Xen is a feature! Various core members of the Linux community - including Linus Torvalds, and Thomas Gleixner - weighed in on the ongoing discussion of the apparent "need" to merge in Xen Dom0 support. They suggested that such a merge really is far more intrusive than others, since touching a great deal of subsystems might be necessary given the current design of Xen. Linus suggested that readers look at a specific set of "git log" output and compare the impact of the KVM and Xen merges, then "once you've done that, ask yourself which one is going to be merged easily and without and pushback". As he noted, this isn't meant to be a "xen vs kvm" thing - he said you could just aswell replace "kvm" with many other different subsystem changes, and then suggested that the Xen folks re-examine how they might split out their code into less sweeping changes, thinking about their code from the point of view of someone performing the merge, rather than '"somebody who whines "I want my code to be merged". IOW, if you have trouble getting your code merged, ask yourself what _you_ are doing wrong".
OOM. David Rientjes posted a series of patches that, amongst other things, movee oomkilladdj from task_struct into the (quite possibly shared) mm_struct, in the process renaming it to oom_adj. This is the value that is calculated in the kernel's "badness" loop, which iterates over tasks look for particularly bad memory hogs - in the past there were even proposals for pluggable OOM killers, and an ability to "always blame firefox". David points out that this change is acceptable because tasks with shared MM structs should not be OOM killed. It fixes a livelock than can occur if another thread sharing the same memory as a given task has an oom_adj value of OOM_DISABLE, in which case the OOM killer would previously sit in a loop, repeatedly unable to kill the task it deemed most offensive to its fragile sensibilities.
David also posted a patch that would invoke the OOM killer for GFP_NOFAIL, which caused some discussion because it included handling for order>0 (in fact, greater than PAGE_ALLOC_COSTLY_ORDER) in combination with GFP_NOFAIL allocations, which many people considered a sign that it was time to ban such combinations rather than special case them. David pointed out that doing that, or just deprecating GFP_NOFAIL altogether, were worthwhile activities but were unrelated to the specific patch at hand - the intention of his patch was simply to deny the OOM killer in a situation where it won't be of any help.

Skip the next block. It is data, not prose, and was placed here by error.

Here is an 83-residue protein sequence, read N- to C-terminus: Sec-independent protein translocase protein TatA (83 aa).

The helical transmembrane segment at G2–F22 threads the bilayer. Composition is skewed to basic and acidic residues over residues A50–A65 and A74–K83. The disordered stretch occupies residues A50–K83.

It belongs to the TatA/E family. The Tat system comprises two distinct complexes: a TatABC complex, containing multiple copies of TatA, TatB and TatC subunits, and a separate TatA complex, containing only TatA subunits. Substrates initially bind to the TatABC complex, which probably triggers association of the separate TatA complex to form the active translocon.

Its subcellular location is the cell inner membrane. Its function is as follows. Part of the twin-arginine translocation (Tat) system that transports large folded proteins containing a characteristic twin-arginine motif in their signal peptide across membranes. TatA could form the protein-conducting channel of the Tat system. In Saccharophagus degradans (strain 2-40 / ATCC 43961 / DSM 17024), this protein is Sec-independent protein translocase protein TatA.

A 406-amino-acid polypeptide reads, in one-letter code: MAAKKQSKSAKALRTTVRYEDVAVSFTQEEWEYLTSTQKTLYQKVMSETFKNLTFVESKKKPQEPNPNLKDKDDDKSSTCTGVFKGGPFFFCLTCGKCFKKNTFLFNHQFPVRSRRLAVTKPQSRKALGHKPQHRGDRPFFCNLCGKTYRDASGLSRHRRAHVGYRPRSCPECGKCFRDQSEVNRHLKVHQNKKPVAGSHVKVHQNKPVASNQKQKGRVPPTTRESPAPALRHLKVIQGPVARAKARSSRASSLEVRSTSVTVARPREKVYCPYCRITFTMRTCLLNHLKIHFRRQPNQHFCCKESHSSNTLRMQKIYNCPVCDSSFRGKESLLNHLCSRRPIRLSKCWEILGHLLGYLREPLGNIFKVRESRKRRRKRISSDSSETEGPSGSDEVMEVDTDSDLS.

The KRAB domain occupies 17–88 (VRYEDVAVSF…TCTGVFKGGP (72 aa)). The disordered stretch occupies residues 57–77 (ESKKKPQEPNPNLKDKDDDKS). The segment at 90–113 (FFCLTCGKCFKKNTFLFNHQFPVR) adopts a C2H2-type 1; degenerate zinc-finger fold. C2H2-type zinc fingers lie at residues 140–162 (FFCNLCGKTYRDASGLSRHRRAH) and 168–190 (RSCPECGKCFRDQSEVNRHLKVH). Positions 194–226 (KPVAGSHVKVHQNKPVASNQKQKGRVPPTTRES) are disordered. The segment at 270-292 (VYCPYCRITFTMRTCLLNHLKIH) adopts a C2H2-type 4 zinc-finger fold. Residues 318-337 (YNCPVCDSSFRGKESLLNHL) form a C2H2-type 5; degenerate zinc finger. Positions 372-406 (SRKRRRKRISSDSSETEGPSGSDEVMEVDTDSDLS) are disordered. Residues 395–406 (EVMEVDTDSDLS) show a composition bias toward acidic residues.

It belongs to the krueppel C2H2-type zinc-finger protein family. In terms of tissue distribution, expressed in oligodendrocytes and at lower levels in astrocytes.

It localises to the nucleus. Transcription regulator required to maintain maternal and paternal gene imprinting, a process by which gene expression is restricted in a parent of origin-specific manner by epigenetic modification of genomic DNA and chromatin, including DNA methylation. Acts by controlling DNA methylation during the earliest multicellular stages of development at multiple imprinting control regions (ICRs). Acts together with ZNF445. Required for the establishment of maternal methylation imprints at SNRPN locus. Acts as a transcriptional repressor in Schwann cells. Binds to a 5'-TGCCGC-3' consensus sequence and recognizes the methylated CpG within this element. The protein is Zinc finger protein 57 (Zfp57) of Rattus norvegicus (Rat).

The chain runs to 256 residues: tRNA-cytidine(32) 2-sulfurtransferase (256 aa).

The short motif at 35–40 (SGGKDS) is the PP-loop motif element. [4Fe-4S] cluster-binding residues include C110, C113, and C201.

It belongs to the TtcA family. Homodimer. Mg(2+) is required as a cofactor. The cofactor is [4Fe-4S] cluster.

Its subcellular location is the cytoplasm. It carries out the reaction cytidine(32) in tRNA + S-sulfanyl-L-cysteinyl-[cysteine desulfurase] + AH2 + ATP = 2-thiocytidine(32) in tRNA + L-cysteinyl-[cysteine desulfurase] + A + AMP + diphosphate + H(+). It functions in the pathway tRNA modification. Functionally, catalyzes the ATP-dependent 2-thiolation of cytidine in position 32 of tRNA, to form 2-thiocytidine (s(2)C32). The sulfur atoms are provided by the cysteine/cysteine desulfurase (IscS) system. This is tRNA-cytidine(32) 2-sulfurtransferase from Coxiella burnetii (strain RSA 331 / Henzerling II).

Read/write DebugFS. Mike Frysinger posted an extension to debugfs that would allow developers to choose a standard debugfs file_operations struct (by means of appropriate file mode bits at debugfs_create time) that enforced read-only or write-only filesystem entries. This is particularly intended for the case of kernel developers wishing to access read-only or write-only hardware device registers. The patch extends debugfs_create functions in the obvious way.
Dynamic ftrace support for s390. Not to be left out, Heiko Carstens posted dynamic ftrace support for IBM's System 390 mainframe systems. In his patch announcement, Heiko noted that s390 provides an alternative to disabling kernel text section write protection (remember, the kernel includes text section write protection in modern kernels) prior to patching instruction call sites using a special set of instructions that can bypass the kernel virtual addresses and work directly on the physical underlying pages. For this reason, he suggests an arch specific probe_kernel_write() be added.